You think you know the Singapore currency well, say so again after you are sure you know these 5 facts below.
1. The largest denomination
Think that the largest denomination in the Singapore currency is $1,000? Nope, it’s actually $10,000.
However, locals generally use $50 normally as the largest note that we use day-to-day. It’s also the largest note that the ATM machine dispenses. Since 2014 however, MAS has officially announced that no more $10,000 notes will be printed and has started to withdraw them from active circulation.
2. The face on the notes
Like many other currencies in the world, Singapore currency has the face of its first leader on the notes too. Yusof bin Ishak, Singapore’s first president, serving from 1965-1970. He was a well-known journalist prior to taking up the post of a president.
3. Checking for counterfeit notes
When in doubt whether someone has given you change in counterfeit notes, there are some ways to check a note. You can either feel it, look at it, or tilt it for results to show.
Singapore currency banknotes are made for visually impaired friendly as well, for the visually impaired people to use money with ease. Each note has a Braille code that is printed in heavy intaglio ink at the top right corner of the front of the note. It is very distinct and different note denominations have a different Braille code. So the next time when you can’t distinctly see it or feel it, your not might be fake!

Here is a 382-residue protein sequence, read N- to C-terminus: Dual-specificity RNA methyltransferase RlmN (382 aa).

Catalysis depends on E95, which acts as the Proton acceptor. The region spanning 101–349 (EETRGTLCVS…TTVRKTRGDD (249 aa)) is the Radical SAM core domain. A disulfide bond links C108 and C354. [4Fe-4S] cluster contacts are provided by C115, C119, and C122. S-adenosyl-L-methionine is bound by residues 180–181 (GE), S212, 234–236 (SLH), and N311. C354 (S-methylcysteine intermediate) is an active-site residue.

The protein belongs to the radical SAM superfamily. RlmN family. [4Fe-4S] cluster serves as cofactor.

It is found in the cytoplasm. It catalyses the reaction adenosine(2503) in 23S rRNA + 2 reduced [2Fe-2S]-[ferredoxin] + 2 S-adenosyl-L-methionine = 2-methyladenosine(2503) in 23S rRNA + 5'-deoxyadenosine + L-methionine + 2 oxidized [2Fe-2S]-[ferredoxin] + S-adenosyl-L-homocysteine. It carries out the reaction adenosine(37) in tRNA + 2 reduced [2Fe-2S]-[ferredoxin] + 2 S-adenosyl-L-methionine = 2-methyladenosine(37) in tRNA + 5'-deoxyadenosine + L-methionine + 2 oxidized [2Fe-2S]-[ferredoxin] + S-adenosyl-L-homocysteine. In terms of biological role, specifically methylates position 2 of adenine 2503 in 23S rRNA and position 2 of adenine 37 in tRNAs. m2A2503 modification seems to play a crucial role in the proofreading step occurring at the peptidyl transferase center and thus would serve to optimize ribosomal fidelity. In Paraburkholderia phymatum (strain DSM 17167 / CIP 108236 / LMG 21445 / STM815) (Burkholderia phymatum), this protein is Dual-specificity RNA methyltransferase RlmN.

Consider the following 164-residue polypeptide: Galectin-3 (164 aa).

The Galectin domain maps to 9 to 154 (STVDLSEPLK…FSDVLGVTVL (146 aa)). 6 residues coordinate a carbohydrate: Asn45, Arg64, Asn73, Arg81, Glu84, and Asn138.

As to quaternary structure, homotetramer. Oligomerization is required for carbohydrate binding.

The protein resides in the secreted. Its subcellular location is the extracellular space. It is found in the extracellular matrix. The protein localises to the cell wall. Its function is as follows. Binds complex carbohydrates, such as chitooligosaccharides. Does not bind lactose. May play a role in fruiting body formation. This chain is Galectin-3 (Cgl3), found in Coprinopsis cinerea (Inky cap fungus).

You can also look at the note to spot things that the naked eye finds it hard to see. Above the four official languages of the word ‘SINGAPORE’ on the front of the notes, “BOARD OF COMMISSIONERS OF CURRENCY SINGAPORE” or “MONETARY AUTHORITY OF SINGAPORE” is in micro-letters. You can spot it only if you look closely enough – it is not a line. At the back of the note, the text “MAJULAH SINGAPURA” forms a continuous pattern when magnified. The $1000 note has the entire lyrics of Majulah Singapura in microprint.
Tilting the note to view it against the light helps to verify if a note is genuine too. The gold patch in the shape of the Singapore Lion symbol has the text of the denomination of the note across it, as well as an image of the Singapore Arms that can be seen at varying angles.
4. The $5 note tree still stands
The tree on the $5 note is not some legendary tree as you might think, and since it’s already SG50 this year, the tree is probably somewhere rotting or non-existing anymore today. You are wrong.
The tree, known as the Tembusu tree, is still standing tall in the Botanic Gardens and have been featured previously in 2002 in one of the 4 heritage-tree stamps that was issued.
5. Polymer (plastic) banknotes are not only for water-proofing purposes
Singapore partially converted a portion of the circulating currency to polymer banknotes – or plastic and partially transparent notes that we see. In $2, $5, and $10 forms, these banknotes are not only made of polymer to ensure that they do not break or tear when dropped into water, but that polymer notes are able to incorporate many security features that paper banknotes are not able to. They also last longer than the paper ones.
The first polymer banknotes were first developed in Australia, and currently, 10 countries have completely switched to polymer banknotes, with many other countries introducing polymer banknotes into circulation.